Marketing industry media, and more recently mainstream media have latched on to the term “Big Data” as the next big thing due to the huge impact all the computer communications and digital signal data can have via tracking internet traffic. It has reached the point that you can’t open a blog, a magazine or newspaper without seeing it mentioned in a headline, often in conjunction with subject only thinly related to marketing. Some are related to privacy and identity data, which is a legitimate concern when all your personal information is digital and flying around through the air every time you take a phone call or text your friends. But the use of transactional and biographical and search data to custom craft messages and actively serve digital ads online has been around for the last five years, or more depending on how you qualify the description, (remember AOL, and their MyAOL product that showed you ads from places you’d visited in the last week? 1998!)
But unfortunately, big data is here to stay, not just the next big, shiny thing on the marketers tactical menu. Our personal, transactional, and biographical data, (medical, too, if you dig nefariously) is available for the taking, asking, renting, or hacking, and can and will be used against you in a court of law . . . Everything you text, tweet, post, share, like, friend, check-in and play is held on a server somewhere, virtually forever, and if mankind invented a way to store and secure it, man can find a way to get at it for other purposes. Certainly adds food for thought as you’re browsing those facebook posts that lead who-knows-where, killing time on the phone waiting to pick up your kids or in the doctor’s waiting room.
Used properly, ethically, and strategically, the use of big data to mine and prospect for customers should be nearly invisible, and indeed will create welcome and well-timed information that is relevant to you and that you will actually use and enjoy. It’s when corporate marketers use these sophisticated tools with less-than-complete understanding, and don’t want to put the safeguards in place, to put in the effort and human intelligence to remove the obvious mismatches any such algorithm will inevitably create. That’s when the problems start and people get in trouble.
If your company has a a sizable database, a well-trafficked website, and a social media and web presence of any size, you have or can gather a vast treasure trove of data on your visitors, casual and otherwise. The question then becomes not “How do I get this data,” but “Now what do I do with it.” The real task here is to use groups, sets, trends and responses in that data to build an outreach or nurturing program that will provide your customers and prospects with a positive, relevant, valued experience. Such a program will allow you to engage them in a positive way that puts your brand in the best light and make them feel comfortable and engendered to your products and services, to the point where they buy them over and over again.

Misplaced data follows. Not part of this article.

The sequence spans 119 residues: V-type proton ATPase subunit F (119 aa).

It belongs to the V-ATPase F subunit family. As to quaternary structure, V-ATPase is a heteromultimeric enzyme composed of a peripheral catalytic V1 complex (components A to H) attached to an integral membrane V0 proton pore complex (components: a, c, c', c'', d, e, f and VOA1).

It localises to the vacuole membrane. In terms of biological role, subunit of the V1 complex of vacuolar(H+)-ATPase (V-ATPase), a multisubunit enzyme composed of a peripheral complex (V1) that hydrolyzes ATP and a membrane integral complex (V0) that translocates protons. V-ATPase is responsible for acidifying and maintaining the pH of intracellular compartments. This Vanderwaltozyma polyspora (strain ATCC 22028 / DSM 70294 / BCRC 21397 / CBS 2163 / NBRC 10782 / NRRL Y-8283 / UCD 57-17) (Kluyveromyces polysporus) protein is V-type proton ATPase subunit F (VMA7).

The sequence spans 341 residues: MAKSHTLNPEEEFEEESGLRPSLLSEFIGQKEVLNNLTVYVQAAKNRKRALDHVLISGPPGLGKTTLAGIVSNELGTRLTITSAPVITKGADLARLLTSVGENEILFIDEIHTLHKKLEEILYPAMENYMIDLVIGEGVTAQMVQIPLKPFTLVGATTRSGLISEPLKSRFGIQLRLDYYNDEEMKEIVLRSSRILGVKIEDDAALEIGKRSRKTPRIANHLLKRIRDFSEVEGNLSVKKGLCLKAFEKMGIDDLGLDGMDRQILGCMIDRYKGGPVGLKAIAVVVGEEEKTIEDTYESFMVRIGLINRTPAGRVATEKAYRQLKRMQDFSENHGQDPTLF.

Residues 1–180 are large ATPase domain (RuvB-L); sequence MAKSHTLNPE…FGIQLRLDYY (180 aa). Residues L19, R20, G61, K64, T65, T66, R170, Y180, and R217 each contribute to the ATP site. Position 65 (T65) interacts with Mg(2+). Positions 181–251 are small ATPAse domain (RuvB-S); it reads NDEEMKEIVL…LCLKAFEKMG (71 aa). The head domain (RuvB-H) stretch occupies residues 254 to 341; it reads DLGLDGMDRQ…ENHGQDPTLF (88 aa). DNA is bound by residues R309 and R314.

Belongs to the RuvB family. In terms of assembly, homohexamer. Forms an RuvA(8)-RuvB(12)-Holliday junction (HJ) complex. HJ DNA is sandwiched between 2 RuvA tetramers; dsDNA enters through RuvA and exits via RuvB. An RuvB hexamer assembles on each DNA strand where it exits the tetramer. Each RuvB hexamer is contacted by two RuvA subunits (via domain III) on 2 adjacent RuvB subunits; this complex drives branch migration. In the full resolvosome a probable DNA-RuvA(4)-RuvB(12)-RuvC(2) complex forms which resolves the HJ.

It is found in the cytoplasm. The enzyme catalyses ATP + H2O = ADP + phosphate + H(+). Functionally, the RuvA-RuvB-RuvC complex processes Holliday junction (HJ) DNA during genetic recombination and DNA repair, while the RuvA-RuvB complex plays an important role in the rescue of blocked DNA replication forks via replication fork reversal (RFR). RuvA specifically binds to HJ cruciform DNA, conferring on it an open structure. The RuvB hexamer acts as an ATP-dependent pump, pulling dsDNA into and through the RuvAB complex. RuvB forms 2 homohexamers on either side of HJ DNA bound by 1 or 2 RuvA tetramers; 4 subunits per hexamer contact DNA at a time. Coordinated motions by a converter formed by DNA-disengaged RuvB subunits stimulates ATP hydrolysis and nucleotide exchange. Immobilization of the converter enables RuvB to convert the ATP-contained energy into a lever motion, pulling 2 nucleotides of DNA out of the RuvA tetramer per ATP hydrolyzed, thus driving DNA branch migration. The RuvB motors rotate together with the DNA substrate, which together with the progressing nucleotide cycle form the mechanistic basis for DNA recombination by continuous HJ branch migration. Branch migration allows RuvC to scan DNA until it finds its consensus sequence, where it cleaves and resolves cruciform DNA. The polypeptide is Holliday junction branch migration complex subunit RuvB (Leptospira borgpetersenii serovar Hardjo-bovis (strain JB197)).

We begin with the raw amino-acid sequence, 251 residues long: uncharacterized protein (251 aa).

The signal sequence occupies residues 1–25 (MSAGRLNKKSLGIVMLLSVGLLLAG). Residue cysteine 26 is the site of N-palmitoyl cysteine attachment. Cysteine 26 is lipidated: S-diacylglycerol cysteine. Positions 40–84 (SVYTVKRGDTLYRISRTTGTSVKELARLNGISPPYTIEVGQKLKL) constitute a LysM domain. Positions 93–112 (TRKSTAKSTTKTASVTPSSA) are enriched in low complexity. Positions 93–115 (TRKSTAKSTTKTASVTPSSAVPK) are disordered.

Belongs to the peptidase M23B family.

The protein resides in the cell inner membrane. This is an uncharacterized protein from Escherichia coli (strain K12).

Call it trust, call it security, call it safe harbor, to whatever degree your customers feel they need to feel comfortable buying from you, you need to show them that you will provide it, including how you use their data – mistrust of data use leads to mistrust of transactional security, which leads to avoidance, in a strange death-spiral of aversion that makes it hard to retrieve a customer who’s been caught in this web of misappropriation of your personal information. You play that card 100,000 times a month, and see how many customers you have left . . .
One of the best safeguards against this, for the marketer, is to start slowly, put the relevant safeguards in place, play them up, in fact, compared to your competitors – you want to own it, especially in the beginning of your big data journey. You want to highlight your security in a way that shows you care about and for your customers. People will endure unimaginable, tedious routines and log-in scripts to avoid having their data end up somewhere unintended – anyone who’s flown on an airplane in the last decade instinctively knows this.
Build up your data use slowly, carefully, cautiously, so that it makes sense to achieve the outcome you want – happy, engaged customers in growing numbers, recommending your products and services to their “friends” and families, because they are secure in the knowledge that buying from you won’t lead to any surprises later. Trust is a fragile thing, handle it with care . . .
If you like this train of thought and want to jump on board, or if you think I’m full of it, let me know, I’d like to hear from you in the comment box below.